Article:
From the shed
Following on from the article in OBA 41, I recently spoke to an old mate of nearly 40 years, Alan Hunt. He was at one time a Velocette enthusiast having a Thruxton, Venom and two Classic Racing MAC 350s. Alan sadly suffered several strokes in December 2012 and had kidney failure about 8 months later. He is now resident in a Taree nursing home. Sad to think that just prior to his first stroke he was an active member of our local Classic and Vintage Motorcycle Club regularly riding his Nortons. Alan was raised in what was then the outskirts of Sydney, Rouse Hill, and did his apprenticeship as a Sheet Metal worker at Harvey’s Parramatta. His father Bill was a Boilermaker who worked for Oscar Glaser’s company, North Sydney Traders. This firm hired out machinery and tools for those in the building construction industry and was located at the top of the hill at what was later to be the entrance into Amaroo Park. Glaser was a Jewish immigrant who Alan describes as a shrewd but genuine person. Alan’s father undertook maintenance on machinery and other chores. Alan commenced working for Glaser when his parents went on a short holiday and stayed when his father returned. He seems to think that the scrambles and dirt track were already established when he started there. Alan had at least two years working at Amaroo and did similar work to his father maintaining machinery for both his hire company and that working on the track site. Glaser built the track with his own cash as it became available and had no debts in doing so. Alan recalls a huge bulldozer, possibly a D9, hired from Langlands P/L which arrived on a low loader. A second low loader conveyed the blade and ripper. This machinery was expensive and he fondly recalls calculating that the machine, with driver, was costing Glaser 6 shillings and 8 pence per minute. This bulldozer removed a lot of soil from the right side of the track area at the top of the hill. Initially there was bitumen laid down for the Hill Climb and Alan often competed there in his Austin Healey Sprite. Glaser had grand visions of building a U.S. – style Country Club and the buildings constructed near the entrance were to be part of that establishment, however time and money ran out. Alan tells me he believes that Glaser handed Amaroo Park over to the ARDC about 1969 with a handshake. However his thoughts are that the buyer, the ARDC did not have a great deal of money at the time and that some payments were later made “under the table”. He believes that more importantly, Glaser was out to avoid paying any Capital Gains Tax. Glaser later moved to a property in the New England Region. When it came time for Amaroo Park to be sub-divided and sold Alan’s son Shane drove earthmoving machinery and took part in the demolition of the once renowned race circuit. Later still Alan visited the site with his mother. He struck up a conversation with a resident. He then took him to the rear of his premises where a hole had been dug for an Enviro Cyccle Toilet System. Here was part of the concrete wall at the left side of the track with the Coca Cola mural still intact and in good condition. The hole was being filled in shortly afterwards and so disappeared another part of Sydney’s once well known race track, Amaroo Park.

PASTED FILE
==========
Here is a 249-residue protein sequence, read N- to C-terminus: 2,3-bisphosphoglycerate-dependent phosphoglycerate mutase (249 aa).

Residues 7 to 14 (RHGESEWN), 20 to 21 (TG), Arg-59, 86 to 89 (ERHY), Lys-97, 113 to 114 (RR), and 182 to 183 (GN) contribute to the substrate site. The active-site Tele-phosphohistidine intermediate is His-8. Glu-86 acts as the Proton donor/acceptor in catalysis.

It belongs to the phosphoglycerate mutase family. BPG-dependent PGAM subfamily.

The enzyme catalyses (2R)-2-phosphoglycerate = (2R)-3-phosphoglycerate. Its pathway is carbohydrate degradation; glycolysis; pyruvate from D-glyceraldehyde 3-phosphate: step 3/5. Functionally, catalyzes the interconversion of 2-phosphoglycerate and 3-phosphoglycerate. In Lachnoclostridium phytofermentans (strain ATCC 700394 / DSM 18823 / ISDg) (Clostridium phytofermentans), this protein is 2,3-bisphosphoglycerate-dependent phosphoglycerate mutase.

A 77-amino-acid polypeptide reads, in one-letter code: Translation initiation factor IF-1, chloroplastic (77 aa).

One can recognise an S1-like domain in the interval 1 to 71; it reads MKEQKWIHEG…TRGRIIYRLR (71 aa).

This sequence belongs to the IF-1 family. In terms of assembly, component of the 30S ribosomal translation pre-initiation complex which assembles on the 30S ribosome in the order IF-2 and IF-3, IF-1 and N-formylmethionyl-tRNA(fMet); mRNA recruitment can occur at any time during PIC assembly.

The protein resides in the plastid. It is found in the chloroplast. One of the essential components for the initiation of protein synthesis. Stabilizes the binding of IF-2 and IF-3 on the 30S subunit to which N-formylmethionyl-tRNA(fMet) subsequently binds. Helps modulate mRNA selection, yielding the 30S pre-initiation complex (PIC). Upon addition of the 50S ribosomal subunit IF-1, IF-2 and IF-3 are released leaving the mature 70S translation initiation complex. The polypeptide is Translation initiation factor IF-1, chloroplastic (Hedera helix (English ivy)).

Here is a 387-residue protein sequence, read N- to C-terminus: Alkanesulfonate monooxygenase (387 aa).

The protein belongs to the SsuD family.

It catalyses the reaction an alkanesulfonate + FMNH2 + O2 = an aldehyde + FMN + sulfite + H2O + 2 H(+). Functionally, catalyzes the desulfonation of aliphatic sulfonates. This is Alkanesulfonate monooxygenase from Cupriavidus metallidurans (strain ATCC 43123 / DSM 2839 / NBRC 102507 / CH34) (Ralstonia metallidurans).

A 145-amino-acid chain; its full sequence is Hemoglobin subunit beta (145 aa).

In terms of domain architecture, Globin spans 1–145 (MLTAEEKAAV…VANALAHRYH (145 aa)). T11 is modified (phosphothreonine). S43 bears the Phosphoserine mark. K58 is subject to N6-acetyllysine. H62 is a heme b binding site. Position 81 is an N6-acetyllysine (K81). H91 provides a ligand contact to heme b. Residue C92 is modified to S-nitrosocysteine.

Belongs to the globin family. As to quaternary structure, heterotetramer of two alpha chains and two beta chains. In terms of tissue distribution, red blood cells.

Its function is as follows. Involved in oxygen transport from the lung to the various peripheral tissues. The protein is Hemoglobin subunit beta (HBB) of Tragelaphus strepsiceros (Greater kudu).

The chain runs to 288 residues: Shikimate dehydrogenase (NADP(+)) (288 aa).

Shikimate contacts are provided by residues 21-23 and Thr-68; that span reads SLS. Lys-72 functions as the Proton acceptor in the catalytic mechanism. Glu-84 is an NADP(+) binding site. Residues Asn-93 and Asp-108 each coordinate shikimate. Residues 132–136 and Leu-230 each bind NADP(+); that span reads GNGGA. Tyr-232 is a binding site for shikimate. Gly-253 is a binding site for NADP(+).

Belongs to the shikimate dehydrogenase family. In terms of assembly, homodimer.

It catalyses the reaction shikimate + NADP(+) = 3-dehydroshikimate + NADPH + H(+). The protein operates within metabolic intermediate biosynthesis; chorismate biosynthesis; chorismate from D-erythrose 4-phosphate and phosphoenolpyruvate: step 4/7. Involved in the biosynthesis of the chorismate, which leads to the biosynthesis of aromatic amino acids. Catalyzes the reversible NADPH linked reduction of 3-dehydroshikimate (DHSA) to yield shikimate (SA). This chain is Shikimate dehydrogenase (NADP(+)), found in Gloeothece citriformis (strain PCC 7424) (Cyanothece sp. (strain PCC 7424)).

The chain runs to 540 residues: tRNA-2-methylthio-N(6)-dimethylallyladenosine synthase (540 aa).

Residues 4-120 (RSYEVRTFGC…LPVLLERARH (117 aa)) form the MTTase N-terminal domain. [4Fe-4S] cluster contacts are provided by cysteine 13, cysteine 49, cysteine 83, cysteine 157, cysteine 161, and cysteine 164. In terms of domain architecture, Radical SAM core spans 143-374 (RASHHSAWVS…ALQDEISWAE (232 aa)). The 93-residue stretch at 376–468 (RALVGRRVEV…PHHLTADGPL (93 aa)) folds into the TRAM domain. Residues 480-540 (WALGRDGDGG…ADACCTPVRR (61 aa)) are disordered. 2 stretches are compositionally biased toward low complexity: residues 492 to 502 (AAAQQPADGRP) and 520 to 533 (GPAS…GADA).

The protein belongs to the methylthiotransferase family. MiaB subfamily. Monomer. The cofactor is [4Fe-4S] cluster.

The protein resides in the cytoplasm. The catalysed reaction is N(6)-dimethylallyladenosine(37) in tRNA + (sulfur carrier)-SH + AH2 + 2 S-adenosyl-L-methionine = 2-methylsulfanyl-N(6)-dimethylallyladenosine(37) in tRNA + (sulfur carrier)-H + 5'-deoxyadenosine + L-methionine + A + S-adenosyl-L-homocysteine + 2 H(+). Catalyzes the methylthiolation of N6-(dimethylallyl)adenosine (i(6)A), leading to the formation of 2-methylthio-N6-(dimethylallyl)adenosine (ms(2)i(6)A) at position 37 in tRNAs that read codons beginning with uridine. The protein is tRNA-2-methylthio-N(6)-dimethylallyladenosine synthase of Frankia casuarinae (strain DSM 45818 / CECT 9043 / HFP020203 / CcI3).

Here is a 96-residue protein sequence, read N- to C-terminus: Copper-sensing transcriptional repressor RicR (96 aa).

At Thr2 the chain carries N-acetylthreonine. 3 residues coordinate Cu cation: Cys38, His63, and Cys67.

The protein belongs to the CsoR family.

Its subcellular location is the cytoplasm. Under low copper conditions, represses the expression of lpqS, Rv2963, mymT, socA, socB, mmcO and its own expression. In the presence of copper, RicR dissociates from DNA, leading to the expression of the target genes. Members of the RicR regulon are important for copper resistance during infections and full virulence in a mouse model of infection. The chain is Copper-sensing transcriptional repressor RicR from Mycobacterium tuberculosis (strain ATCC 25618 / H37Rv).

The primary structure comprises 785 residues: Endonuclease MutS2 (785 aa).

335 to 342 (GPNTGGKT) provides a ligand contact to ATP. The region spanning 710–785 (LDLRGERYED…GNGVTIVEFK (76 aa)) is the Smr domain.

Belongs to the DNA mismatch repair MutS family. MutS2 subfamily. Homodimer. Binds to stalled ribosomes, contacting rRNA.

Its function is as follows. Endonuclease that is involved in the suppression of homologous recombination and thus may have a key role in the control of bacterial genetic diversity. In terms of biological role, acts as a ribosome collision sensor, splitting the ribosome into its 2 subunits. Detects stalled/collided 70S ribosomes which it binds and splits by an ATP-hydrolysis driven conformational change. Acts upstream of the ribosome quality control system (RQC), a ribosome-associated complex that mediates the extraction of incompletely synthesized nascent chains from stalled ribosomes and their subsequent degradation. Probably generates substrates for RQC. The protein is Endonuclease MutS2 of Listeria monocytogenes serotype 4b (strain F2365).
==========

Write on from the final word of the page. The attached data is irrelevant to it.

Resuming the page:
Alan Hunt today.